Very nice. So, when bagged, the PLA doesn't really produce a fuzzy rind. Does it go wild if you leave it to the air? And, most importantly, how was the taste? You do realise you are supposed to try the bits from the trier!
My experience with PLA is that it develops a gritty, white Geo covering followed in due time by some linens. There are two linens in PLA. It doesn't get all fuzzy, but stays low and controlled. Removing the wheel out of the bag, there was some stickiness and aroma
from the linens.
I didn't get much of a taste, but what I tasted was creamy, mild, and rich milk flavor.
Beginner's luck. Thanks, Tiarella.
Wow, you bought a real Boska! Originated in Bodegraven, a small town, form where I live at the other side of Gouda, where Willem Bos started around 1896 to make knives and other tools for the many cheese farmers in that area. I'm still looking for a trier like that second hand, because new they are very expensive here.... And really good pictures again!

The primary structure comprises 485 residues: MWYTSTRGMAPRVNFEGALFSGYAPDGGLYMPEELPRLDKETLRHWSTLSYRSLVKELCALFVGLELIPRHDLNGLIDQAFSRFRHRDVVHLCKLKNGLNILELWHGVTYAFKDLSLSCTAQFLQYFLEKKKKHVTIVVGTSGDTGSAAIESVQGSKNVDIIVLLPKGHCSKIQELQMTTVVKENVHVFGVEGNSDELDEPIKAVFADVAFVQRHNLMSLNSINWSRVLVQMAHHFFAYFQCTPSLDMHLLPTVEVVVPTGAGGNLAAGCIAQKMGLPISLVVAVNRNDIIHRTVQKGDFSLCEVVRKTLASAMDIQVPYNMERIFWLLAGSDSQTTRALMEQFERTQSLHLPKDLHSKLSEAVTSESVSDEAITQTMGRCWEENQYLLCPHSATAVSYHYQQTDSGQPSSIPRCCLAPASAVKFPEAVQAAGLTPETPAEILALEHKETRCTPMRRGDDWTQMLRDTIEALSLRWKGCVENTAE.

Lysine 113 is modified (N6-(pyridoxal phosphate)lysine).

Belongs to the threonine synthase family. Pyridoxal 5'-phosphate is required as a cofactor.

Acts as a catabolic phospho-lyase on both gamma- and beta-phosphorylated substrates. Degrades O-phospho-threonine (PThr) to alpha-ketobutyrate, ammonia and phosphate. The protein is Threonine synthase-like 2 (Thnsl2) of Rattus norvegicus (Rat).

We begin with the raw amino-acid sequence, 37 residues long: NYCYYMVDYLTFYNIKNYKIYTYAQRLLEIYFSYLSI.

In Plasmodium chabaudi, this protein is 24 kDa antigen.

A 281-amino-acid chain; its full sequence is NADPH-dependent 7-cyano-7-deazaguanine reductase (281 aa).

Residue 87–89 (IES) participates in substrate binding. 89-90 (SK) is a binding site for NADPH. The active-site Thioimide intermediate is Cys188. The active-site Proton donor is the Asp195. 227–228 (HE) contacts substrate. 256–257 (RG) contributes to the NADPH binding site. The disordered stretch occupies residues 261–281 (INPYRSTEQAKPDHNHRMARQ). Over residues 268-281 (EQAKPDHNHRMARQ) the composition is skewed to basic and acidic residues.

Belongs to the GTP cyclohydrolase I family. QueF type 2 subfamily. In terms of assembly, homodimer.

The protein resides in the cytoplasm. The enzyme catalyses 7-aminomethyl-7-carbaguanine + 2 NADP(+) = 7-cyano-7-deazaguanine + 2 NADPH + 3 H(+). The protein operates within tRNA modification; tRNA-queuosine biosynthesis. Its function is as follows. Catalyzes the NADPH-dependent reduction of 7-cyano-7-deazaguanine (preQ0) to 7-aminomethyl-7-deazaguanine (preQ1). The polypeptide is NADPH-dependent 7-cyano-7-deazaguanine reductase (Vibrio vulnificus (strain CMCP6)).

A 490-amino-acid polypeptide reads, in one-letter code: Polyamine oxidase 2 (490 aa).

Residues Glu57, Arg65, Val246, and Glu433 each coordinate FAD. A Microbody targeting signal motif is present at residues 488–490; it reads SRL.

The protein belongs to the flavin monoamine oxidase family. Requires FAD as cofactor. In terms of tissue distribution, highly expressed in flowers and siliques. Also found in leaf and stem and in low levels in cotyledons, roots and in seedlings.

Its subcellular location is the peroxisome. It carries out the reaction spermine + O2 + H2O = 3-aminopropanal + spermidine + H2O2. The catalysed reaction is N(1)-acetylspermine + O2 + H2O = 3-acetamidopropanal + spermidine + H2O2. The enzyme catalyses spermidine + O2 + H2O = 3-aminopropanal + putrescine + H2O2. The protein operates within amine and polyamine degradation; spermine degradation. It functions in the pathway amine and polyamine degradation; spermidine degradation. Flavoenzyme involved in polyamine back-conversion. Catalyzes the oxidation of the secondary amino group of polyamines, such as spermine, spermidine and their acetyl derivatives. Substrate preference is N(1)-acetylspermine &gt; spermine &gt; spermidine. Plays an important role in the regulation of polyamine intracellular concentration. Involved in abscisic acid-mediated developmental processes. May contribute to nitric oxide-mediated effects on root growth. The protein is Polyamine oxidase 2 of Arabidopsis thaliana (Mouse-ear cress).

I believe Hande
also has one just like it. Wow, Herman, you're right in the thick of it!
Actually the proper way to use a trier is to twist as you insert. If you simple stab it in and then twist when it's fully sunk you risk damaging the trier. I have actually seen someone break a trier doing this on a wheel of parm.
I tried to rotate it as I inserted it. I'm afraid I'll have to try a few more cheeses until I get the technique down.
I read somewhere that you can maintain the natural rind by reinserting the plug and then patching up the hole with butter. I did it once with a Caerphilly (although I used a veg peeler instead of a trier) and it worked fine. Just one of my two cents FWIW.
Yeah, I had read that about butter as well. The inner paste seemed to work just fine. Might not work quite so well on a cheese with harder paste.